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Serum troponin testing remains the most widely used and most definitive marker of myocyte injury.

What is troponin?
The troponin class of proteins are all contractile proteins that regulate muscle contractions; they work with calcium ions and another protein called tropomyosin. There are three types of troponin proteins:
  • Troponin C -- Calcium-binding component
  • Troponin I -- Inhibitory component
  • Troponin T -- Tropomyosin-binding component
Troponins are found in cardiac muscle and in slow-twitch and fast-twitch skeletal muscles.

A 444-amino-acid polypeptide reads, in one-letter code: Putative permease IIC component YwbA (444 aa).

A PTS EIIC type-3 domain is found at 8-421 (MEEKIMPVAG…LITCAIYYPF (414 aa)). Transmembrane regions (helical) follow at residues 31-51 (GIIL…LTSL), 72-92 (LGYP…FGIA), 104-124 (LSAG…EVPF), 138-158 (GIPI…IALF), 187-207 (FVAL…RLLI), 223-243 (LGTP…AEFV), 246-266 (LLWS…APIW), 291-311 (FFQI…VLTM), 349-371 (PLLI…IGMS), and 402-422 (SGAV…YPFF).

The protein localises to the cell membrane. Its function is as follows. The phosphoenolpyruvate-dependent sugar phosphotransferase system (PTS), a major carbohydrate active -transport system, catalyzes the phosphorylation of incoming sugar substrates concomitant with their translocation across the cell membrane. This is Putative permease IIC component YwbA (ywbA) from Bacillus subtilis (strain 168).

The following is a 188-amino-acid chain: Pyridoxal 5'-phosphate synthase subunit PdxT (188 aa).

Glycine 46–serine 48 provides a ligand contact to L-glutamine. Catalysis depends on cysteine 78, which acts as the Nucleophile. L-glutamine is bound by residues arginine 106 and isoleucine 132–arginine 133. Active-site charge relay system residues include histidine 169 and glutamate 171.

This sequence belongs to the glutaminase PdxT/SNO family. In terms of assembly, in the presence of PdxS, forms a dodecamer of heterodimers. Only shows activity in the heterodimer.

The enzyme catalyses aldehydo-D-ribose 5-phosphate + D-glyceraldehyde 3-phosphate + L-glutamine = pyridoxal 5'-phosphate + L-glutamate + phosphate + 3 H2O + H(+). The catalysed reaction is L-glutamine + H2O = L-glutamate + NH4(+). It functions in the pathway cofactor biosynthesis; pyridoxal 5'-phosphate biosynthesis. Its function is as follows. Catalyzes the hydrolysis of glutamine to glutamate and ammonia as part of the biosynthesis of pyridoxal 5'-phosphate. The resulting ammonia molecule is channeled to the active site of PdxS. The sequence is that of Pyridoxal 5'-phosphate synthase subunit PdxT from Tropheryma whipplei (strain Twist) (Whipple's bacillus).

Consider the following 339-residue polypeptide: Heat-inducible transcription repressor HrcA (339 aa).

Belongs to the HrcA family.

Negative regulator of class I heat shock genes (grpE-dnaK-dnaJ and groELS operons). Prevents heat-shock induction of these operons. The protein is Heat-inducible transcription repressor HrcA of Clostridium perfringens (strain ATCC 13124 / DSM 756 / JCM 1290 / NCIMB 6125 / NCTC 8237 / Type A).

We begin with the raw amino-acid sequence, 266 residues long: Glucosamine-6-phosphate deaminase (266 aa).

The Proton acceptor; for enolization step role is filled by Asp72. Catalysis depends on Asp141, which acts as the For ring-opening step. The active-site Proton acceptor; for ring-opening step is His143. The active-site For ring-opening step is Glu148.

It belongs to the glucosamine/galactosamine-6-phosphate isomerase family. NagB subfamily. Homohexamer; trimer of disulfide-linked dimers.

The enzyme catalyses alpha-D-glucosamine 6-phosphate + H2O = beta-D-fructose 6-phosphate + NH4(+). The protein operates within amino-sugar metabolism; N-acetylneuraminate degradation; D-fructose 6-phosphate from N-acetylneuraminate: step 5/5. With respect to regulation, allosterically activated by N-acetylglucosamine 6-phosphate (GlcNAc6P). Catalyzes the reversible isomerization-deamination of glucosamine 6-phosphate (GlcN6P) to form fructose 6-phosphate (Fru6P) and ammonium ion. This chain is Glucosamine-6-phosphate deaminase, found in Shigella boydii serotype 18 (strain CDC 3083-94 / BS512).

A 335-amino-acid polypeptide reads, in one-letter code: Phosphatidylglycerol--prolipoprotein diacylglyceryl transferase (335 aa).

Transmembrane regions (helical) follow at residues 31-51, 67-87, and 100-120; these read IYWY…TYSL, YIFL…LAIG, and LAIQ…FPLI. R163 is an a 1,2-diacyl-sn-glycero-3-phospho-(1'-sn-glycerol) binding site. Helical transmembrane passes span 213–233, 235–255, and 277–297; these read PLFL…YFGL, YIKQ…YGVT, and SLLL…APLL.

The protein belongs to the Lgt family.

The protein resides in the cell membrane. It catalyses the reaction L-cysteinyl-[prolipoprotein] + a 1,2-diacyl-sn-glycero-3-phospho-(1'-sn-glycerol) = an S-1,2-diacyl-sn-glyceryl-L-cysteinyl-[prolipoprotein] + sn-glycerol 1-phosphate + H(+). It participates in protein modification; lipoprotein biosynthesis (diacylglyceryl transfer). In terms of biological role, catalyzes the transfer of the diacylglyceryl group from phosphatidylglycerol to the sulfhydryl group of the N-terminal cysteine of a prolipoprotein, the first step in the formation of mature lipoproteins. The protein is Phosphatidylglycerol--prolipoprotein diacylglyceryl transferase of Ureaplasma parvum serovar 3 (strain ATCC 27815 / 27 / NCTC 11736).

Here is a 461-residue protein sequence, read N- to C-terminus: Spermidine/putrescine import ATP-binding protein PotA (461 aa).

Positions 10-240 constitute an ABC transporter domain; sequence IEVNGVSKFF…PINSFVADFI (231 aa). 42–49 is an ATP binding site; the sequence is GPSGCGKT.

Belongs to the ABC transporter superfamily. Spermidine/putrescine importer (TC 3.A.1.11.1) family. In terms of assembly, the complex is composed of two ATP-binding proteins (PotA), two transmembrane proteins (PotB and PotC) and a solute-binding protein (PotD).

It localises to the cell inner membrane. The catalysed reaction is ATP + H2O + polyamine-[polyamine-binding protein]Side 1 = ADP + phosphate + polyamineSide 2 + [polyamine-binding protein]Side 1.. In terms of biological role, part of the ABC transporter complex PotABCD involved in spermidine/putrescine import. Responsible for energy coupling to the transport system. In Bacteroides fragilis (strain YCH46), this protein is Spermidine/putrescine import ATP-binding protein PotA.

• Troponin C is found in both cardiac and skeletal muscle in the same form.
  • Troponin I has a specific form found in cardiac muscle, cTnI
  • Troponin T also has a cardiac-specific form, cTnT.
Unlike the CK enzymes, troponins, specifically cTnI and cTnT, are much more specific to myocardial tissue, making them superior markers for cardiac testing. If cTnI or cTnT are detected in the serum, we can be fairly certain myocardial damage is present. Consequently, CK-MB testing has largely been replaced with troponin testing. Many argue that CK-MB testing should, in fact, now be considered obsolete.